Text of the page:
Spider weaving: STI/HIV prevention using popular theatre and action research in an indigenous community

  • Author / Creator
    Auger, Josephine
  • A pocket of HIV infection has grown to epidemic proportions in a mostly Aboriginal1 community in Northern Alberta. At the start of the research my assumptions were that Aboriginal2 sexuality is affected by political, historical, cultural, psychological, and social factors that underpin the social determinants of health. STI/HIV is a symptom of the marginalized status of Aboriginal peoples who experienced historical trauma due to colonization. As an insider researcher, using an exploratory design I addressed the following questions: 1) is popular theatre a culturally appropriate medium for introducing information to increase knowledge of STI/HIV in an Aboriginal audience? 2) Is popular theatre an effective way to encourage audience members to express their attitudes, knowledge, and behaviours related to sexual health? 3) How are popular theatre and action research methodologically and conceptually appropriate for preventing STI/HIV? 4) How do the influence of elders and a popular theatre practitioner affect the intervention? 5) Can the use of action research and popular theatre influence the attitudes, knowledge, and behaviours to promote healthy sexual choices? 6) Is narrative analysis a good way for Aboriginal people to tell their stories or have their stories told? Completing this exploratory research was financially possible through the Aboriginal Health Strategy. The funds enabled me to recruit a popular theatre practitioner, a group of young Indigenous community members and supportive elders to answer my research questions. The data was obtained through one-to-one interviews, journals, talking circles, and field notes of the community-based theatre and action research process. Due to a lack of time in the field, narrative analysis was not used. Instead I introduced Grandmother Spider and developed a dream catcher that I refer to as the Indigenous Iterative Webbed Circle to analyze the real and fictional stories that led to the community performance of ―My People‘s Blood.‖ The methods are appropriate and effective if the principles of Community Based Participatory Research and action research are followed by all group members involved in this popular theatre project.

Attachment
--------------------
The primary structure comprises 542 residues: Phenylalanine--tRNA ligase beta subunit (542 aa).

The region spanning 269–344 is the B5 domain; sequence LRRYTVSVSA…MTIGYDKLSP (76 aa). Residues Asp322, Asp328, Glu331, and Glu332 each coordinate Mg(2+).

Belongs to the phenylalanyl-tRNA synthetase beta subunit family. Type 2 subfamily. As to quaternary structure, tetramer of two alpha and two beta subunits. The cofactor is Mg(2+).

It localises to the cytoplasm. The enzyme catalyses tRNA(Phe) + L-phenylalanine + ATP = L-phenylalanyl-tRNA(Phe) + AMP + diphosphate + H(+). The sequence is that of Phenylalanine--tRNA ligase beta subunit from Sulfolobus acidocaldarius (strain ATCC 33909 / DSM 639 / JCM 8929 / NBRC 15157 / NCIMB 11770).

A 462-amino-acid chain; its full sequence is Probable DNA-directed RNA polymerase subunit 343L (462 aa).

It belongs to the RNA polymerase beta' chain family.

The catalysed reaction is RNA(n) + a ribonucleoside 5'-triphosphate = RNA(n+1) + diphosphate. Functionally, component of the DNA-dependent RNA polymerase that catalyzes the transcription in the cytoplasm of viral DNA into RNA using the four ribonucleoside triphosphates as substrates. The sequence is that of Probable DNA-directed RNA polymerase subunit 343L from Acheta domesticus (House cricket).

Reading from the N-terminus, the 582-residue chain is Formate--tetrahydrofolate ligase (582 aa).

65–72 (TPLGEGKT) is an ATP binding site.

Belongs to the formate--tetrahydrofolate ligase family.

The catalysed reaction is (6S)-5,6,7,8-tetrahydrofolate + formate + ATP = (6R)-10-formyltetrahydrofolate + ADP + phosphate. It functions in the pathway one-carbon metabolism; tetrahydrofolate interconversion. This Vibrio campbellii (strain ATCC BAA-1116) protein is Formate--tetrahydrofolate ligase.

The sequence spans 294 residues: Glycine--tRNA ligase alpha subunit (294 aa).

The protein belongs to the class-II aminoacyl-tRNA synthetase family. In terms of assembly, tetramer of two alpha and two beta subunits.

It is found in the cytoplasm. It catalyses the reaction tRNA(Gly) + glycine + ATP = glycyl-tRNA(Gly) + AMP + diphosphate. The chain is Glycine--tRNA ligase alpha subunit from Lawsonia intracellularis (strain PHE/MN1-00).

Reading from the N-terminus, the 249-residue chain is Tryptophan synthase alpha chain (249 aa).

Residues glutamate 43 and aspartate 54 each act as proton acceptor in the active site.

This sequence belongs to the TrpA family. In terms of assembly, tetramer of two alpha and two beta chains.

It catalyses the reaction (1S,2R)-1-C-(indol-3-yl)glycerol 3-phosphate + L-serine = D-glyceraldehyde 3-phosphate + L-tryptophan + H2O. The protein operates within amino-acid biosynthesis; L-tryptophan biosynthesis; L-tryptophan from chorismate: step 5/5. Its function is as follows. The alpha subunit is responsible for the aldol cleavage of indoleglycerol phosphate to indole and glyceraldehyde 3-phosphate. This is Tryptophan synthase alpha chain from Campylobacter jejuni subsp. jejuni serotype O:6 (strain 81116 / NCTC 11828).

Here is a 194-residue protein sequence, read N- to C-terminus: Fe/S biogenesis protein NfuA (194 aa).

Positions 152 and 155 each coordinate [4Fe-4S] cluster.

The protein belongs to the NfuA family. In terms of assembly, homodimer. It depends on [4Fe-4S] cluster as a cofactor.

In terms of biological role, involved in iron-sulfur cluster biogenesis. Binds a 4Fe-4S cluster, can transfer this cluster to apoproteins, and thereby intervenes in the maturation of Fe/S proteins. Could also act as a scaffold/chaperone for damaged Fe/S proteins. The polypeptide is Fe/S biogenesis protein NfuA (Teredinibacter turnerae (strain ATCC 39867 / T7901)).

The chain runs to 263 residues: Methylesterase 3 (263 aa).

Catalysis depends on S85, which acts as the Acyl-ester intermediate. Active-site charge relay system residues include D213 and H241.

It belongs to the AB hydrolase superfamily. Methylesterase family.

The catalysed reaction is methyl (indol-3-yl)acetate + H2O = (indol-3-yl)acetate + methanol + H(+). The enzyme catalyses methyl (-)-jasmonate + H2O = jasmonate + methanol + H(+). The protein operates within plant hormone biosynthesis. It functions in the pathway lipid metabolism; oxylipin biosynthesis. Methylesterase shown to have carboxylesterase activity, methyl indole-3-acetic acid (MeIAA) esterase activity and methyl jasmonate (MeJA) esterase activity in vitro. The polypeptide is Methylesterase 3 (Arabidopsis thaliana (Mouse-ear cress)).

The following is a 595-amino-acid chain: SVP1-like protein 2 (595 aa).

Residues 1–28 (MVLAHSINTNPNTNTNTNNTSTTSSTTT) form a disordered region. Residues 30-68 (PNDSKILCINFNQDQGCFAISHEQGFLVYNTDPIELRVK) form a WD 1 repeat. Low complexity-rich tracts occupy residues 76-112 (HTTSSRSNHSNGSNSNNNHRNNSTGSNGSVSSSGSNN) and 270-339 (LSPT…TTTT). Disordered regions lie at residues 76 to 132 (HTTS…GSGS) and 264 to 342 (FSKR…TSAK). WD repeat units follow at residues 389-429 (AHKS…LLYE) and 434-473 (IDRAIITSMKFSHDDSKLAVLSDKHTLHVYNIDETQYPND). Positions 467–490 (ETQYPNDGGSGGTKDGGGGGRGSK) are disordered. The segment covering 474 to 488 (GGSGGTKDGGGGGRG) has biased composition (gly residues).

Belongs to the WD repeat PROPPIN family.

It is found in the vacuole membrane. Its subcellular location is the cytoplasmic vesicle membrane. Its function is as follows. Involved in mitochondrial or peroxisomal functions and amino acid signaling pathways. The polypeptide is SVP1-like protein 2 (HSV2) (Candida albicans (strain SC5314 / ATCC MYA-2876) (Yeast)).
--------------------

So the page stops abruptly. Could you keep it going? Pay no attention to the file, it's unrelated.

• Subjects / Keywords
  • Graduation date
    Fall 2010
  • Type of Item
  • Degree
    Doctor of Philosophy
  • DOI
  • License
    This thesis is made available by the University of Alberta Libraries with permission of the copyright owner solely for non-commercial purposes. This thesis, or any portion thereof, may not otherwise be copied or reproduced without the written consent of the copyright owner, except to the extent permitted by Canadian copyright law.
  • Language
  • Institution
    University of Alberta
  • Degree level
  • Department
  • Supervisor / co-supervisor and their department(s)
  • Examining committee members and their departments
    • Dr. George Richardson, Secondary Education
    • Dr. Stan Houston, Department of Infectious Diseases
    • Dr. Sarah Flicker, Faculty of Environmental Studies, York University
    • Dr. Walter Kipp, Public Health Sciences
    • B. Cameron, Nursing